Back when we first did the Origins of the Stalefish, Mark Gonzalez had sent me a pic (below) of a Polaroid he had found of an early noseslide on a ledge in the Vision days (circa '88). While the noseslide might seem somewhat obvious and pedestrian in our day and age it is important to remember that boards themselves had no true noses until around '88/'89.
From what I understand today through discussions with Jeff Grosso and Mark, it was Neil Blender who first started messing around with nosestalls on ramps and curbs. Mark saw Neil doing them, and since Mark was already toying with switchstance, he immediately saw that everything involving the nose (nollies, switch, noseslides, noseblunts, etc...) was about to become the next big craze. After drilling his truck bolts back for a bigger nose and noselsliding ledges in the '80s, Mark had one of the first noseslide photos on a rail (one where he's actually sitting on it rather than just dinging it) as a sequence in his June 1990 Poweredge interview. He would go on to seal the deal with his noseslide down the Wilshire 10 in Video Days (91).
Having skated alongside and been mentored by Gonz during that era, and with his own noseslide (tailgrabbed if you please) on a rail in the Video Days' intro and his Blind ad, Guy Mariano seemed like the best candidate to bare witness to it all. "Use your nose, that's your tail going switchstance." –Millencolin (1993).
Guy on Gonz:
Were noseslides on rails just coming in when you got on Blind? Obviously you had the ad with the one from Video Days early. What was your understanding of the origins of noseslides?
Guy: I’ve spoken about this before but when I got on Blind, Mark was not only an innovative skateboarder but he was changing the product. At that time he was drilling noses back on his board to be able to noseslide longer, and have more area to do noseblunts, noseslides, even just switch tricks off the nose and nollies. He wanted to utilize the nose the way people hit the tail. It may sound obvious today but it took someone like Mark Gonzales, who doesn’t just watch what other people do but has a vision outside of what is known and says, “Why not?” It was obviously also because Mark was skating switch. He was on Vision but he was already doing switch ollies and switch tail slides.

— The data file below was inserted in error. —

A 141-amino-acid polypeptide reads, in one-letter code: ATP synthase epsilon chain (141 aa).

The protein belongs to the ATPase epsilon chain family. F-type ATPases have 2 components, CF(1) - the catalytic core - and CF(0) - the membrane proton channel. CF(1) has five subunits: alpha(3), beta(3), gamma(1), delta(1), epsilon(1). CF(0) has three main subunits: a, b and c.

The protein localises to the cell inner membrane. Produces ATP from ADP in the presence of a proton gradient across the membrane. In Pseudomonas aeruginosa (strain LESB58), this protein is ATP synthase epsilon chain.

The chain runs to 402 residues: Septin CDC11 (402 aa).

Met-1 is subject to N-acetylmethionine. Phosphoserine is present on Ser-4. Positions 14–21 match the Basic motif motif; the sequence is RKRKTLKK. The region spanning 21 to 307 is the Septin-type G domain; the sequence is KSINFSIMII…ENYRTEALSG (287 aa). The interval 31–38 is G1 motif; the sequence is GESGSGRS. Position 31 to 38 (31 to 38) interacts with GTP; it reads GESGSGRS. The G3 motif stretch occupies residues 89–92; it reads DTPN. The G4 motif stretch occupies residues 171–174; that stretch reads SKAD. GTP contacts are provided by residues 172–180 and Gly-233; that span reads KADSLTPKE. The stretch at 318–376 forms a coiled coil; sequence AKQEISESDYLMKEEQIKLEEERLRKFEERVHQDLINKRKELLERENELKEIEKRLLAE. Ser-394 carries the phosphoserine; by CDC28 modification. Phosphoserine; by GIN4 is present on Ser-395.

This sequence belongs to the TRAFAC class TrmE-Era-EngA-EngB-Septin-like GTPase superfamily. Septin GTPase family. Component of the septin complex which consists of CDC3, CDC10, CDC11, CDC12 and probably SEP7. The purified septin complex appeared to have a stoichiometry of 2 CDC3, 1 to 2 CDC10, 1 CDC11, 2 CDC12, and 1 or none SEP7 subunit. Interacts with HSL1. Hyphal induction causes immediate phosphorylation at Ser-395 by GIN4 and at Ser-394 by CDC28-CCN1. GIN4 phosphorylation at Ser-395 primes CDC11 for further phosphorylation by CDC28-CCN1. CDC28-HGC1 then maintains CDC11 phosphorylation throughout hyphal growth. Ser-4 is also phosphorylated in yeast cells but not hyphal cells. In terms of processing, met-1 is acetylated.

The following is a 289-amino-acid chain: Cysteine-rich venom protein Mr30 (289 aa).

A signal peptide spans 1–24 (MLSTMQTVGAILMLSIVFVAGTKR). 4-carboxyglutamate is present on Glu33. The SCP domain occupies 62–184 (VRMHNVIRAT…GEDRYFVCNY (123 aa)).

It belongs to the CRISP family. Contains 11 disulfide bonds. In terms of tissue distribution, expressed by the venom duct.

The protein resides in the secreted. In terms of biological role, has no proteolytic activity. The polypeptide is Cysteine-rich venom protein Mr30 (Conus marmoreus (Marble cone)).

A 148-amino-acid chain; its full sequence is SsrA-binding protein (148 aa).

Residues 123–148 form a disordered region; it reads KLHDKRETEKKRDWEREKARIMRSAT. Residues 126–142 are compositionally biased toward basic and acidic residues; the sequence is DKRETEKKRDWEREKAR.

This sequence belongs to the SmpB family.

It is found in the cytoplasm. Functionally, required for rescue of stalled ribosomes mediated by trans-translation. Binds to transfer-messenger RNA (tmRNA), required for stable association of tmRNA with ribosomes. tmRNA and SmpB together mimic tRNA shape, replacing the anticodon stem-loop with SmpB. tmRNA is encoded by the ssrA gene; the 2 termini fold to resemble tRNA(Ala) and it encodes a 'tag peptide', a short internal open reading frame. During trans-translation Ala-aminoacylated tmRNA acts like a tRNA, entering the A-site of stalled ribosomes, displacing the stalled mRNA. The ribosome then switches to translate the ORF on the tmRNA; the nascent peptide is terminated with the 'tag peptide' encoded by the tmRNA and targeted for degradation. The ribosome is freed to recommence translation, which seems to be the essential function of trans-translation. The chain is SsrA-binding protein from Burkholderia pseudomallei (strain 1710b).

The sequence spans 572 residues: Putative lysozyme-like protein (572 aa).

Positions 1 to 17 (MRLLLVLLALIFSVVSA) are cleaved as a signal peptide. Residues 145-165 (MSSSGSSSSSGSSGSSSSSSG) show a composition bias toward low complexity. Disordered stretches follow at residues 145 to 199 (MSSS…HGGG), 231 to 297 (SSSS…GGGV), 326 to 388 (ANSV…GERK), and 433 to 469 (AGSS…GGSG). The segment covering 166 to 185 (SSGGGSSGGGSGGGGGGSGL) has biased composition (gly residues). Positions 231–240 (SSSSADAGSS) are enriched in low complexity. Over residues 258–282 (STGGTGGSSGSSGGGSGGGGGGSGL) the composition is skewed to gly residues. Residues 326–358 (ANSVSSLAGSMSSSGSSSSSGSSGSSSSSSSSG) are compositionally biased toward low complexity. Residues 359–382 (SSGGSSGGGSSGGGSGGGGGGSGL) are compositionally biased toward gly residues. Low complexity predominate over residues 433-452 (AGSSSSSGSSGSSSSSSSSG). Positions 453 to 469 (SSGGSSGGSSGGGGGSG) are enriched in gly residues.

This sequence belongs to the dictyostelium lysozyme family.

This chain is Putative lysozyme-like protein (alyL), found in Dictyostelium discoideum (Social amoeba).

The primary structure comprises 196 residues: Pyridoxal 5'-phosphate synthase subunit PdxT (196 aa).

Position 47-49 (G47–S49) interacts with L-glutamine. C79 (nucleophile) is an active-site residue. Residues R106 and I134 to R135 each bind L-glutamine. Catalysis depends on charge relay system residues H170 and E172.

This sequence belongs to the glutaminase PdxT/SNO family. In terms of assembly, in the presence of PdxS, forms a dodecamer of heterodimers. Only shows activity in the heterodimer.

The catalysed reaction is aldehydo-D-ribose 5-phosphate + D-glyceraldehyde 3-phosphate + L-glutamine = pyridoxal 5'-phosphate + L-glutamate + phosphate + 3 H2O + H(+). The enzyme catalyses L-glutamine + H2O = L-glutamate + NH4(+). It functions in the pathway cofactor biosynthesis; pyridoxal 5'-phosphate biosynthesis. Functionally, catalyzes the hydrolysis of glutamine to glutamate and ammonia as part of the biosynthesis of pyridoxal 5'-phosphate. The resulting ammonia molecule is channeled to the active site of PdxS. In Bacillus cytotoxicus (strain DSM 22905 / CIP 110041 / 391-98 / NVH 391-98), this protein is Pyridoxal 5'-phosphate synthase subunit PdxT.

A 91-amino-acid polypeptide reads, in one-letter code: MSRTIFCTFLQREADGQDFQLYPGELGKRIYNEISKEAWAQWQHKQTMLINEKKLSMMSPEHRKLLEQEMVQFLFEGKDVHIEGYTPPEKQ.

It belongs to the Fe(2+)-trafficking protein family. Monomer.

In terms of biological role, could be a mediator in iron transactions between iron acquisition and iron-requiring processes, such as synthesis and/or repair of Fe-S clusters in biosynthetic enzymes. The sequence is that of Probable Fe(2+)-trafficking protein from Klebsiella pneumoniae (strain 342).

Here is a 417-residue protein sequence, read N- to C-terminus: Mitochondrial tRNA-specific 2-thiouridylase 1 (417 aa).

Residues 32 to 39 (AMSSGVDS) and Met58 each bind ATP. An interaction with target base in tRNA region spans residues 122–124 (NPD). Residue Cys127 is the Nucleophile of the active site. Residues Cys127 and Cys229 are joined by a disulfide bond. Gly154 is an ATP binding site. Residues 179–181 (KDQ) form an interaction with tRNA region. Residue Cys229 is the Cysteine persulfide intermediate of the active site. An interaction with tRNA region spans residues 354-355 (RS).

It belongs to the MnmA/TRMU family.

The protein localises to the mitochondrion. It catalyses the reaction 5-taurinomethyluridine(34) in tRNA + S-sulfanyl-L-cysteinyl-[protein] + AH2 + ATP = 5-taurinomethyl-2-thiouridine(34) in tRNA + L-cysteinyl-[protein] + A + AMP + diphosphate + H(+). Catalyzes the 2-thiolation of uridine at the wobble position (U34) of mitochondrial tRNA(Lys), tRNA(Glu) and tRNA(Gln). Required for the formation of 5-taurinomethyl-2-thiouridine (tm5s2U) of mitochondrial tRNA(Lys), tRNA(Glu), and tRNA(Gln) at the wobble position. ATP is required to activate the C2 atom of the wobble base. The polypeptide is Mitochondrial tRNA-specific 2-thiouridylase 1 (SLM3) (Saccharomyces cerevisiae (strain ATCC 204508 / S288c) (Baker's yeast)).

He sent me a photo he had doing a noseslide on a pretty tall ledge on a Vision board.
Guy: I remember him specifically telling us at one point that he wanted to sit on noseslides longer and we were like, “Yeah, we already do that Mark. We do them frontside and backside.” And Rudy and I would do like our little poke into the curb and bonk it. We’d get maybe a two-inch slide with that bonk. Mark was like, “No, like this.” And he jumped into this curb and slid–like four or five feet!” Rudy and I just looked at each other right then like, “Whoa. That is gonna be it. People are all going to do that.” We knew right away. That’s what it was like skating with Mark Gonzales.
Guy: Sometimes he’d be trying a trick and because you had never seen anybody do it, it just seemed foreign and kind of wacky. Maybe too much of a circus trick. But then you would see him make it and immediately you knew–this dude is on to something. Even some of the stuff from his Real parts, where he lets the board go under the bar and he goes over and all that. I would still think like, “Okay, is this just some weird kooky Mark Gonzales stuff?” But low and behold you wait a few years and… the type of skating Mark Gonzales has done over the years is exactly where skateboarding is today. Everybody does the hippy jump thing now. Everybody does a frontside invert. And it’s all because Mark Gonzales stayed this true original. He never let vert die. He never let freestyle die. He always kept it awkward. He always showed us what was possible on a skateboard and what was next. Like nobody else. Yeah he invented noseslides. He kept the no comply alive. He kept eggplants cool. He’s everything.
A loop of Mark's noseslide down the Wilshire Ten–pretty much the first legit noseslide on a longer rail. Footage: Spike Jonze. Video Days (1991). Coffin sold separately.
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